A new scientific study by the Marine Megafauna Foundation, a global non-profit marine research and conservation organization, on the economic benefits of manta ray tourism in Mozambique has been published in Tourism in Marine Environments. This represents the first detailed study of its kind in Mozambique.
Manta rays are internationally threatened species and population declines have been reported in various locations worldwide. Aside from fishing pressure, manta rays face other anthropogenic threats including injuries or entanglement in discarded nets and lines, pollution and habitat destruction. However, these iconic megafauna species are also major drawcards for wildlife tourism industries, providing an incentive for the protection of the animals and their natural habitats through the creation of Marine Protected Areas (MPAs) and the restriction of harvesting or trade.
In this first study, the Marine Megafauna Foundation used data from 478 tourist expenditure surveys, 15 stakeholder surveys and yearly diver statistics provided by coastal tour operators to estimate the economic impact of manta ray tourism in Mozambique’s Inhambane Province. Manta ray tours are estimated to be worth US$10.9 million per year in direct revenue to dive operators in the Inhambane Province, with an estimated direct economic impact (including associated tourism expenditures) of US$34 million annually. In the absence of manta ray tourism, between US$16.1 and 25.7 million would be lost to the region each year.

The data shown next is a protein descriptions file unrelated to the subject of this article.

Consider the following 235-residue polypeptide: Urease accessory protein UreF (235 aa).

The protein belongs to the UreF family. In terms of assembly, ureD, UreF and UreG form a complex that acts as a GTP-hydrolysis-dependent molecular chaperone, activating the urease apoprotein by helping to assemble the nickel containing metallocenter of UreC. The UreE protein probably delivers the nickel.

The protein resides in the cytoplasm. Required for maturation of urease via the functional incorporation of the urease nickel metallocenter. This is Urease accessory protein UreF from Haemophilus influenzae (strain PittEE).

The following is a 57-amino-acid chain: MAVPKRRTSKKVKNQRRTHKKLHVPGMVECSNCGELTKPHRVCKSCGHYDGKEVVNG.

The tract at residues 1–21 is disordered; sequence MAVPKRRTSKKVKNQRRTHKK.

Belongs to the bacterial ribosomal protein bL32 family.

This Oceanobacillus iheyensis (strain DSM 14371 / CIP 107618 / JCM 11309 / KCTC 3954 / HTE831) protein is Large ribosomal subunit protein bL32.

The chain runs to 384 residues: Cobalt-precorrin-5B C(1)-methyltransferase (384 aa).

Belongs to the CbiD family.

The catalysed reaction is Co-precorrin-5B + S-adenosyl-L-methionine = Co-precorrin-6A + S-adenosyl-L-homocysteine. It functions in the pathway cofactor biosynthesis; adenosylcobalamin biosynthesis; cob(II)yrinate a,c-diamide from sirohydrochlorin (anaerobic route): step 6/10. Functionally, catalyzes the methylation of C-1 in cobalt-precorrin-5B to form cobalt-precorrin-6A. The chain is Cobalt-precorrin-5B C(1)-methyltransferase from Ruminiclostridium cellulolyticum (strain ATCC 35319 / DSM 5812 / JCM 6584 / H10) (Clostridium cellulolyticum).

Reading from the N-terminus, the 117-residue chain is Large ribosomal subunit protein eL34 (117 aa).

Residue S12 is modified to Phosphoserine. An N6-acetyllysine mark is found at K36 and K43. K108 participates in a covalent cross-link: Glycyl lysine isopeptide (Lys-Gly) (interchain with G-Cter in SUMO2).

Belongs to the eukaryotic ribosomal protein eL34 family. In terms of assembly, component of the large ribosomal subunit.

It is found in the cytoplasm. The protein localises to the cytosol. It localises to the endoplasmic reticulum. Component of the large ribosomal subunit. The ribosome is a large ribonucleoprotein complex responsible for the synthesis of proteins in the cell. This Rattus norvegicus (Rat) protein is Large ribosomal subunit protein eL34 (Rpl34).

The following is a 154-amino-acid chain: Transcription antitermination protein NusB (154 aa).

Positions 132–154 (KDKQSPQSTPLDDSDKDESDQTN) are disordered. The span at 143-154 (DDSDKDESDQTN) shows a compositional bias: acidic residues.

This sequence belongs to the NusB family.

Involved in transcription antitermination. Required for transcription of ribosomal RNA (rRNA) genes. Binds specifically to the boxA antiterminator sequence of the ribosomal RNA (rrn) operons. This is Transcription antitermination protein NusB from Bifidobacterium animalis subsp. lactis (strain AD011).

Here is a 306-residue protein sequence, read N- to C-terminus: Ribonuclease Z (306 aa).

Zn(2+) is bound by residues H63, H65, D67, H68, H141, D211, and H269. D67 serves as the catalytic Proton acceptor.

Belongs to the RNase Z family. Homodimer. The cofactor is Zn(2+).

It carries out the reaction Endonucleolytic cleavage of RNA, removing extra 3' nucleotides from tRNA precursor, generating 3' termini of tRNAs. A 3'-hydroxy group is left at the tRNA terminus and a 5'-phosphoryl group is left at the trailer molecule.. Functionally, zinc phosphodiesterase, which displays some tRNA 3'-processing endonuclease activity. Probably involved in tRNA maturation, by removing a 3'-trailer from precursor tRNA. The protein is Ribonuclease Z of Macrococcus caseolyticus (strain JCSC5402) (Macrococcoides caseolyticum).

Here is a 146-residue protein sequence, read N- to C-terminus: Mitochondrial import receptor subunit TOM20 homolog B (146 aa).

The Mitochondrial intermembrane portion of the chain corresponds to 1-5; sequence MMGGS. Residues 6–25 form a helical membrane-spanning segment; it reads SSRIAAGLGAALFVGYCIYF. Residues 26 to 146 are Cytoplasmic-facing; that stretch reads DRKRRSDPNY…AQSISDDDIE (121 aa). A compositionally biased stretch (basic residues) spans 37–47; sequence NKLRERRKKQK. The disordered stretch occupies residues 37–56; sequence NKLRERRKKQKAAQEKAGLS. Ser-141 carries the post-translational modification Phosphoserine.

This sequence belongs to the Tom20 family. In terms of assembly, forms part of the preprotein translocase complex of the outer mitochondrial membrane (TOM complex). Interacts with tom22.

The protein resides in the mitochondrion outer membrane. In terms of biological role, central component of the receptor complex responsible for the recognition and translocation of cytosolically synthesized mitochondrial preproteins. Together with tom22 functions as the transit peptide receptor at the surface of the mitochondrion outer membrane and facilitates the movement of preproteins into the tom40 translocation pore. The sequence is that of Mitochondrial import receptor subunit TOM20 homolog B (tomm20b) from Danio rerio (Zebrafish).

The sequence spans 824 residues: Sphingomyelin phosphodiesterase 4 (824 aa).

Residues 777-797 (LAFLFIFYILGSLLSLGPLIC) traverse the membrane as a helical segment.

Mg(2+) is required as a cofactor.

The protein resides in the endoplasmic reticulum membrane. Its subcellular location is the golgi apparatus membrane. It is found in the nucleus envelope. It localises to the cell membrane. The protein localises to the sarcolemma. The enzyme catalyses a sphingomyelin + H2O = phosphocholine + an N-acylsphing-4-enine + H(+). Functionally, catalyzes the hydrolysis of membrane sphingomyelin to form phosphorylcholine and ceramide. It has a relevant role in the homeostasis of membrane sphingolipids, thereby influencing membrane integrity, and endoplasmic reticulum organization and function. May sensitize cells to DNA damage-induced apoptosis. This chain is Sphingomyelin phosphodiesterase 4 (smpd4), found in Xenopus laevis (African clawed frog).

“The opportunity to interact with manta rays in their natural environment attracts tourists from all over the world to Mozambique, directly benefiting the local economy. This study demonstrates that in the long term conserving these gentle giants outweighs the one-time economic benefits of fishing them,” commented Stephanie Venables, manta ray scientist at the Marine Megafauna Foundation. “Our ongoing research in the region has shown that manta ray populations are in considerable decline, however, through the implementation of well-designed and effectively managed Marine Protected Areas coupled with legislative protection, it is still possible to make a difference and save these iconic animals before it is too late.”
Mozambique’s coastline stretches for 2,470km and has six designated Marine Protected Areas to date. The Marine Megafauna Foundation is providing conservation strategies to local governments and community leaders to protect threatened marine megafauna species and the economic value of marine tourism. Since 2016, the organization has also been working with communities around Tofo Beach, a major tourist destination in the Inhambane Province, towards implementing a Locally Managed Marine Area.
The Marine Megafauna Foundation was created in 2009 to research, protect and conserve the populations of threatened marine megafauna around the world. ‘Megafauna’ are large marine species such as sharks, rays, marine mammals and sea turtles. For more information visit marinemegafauna.org.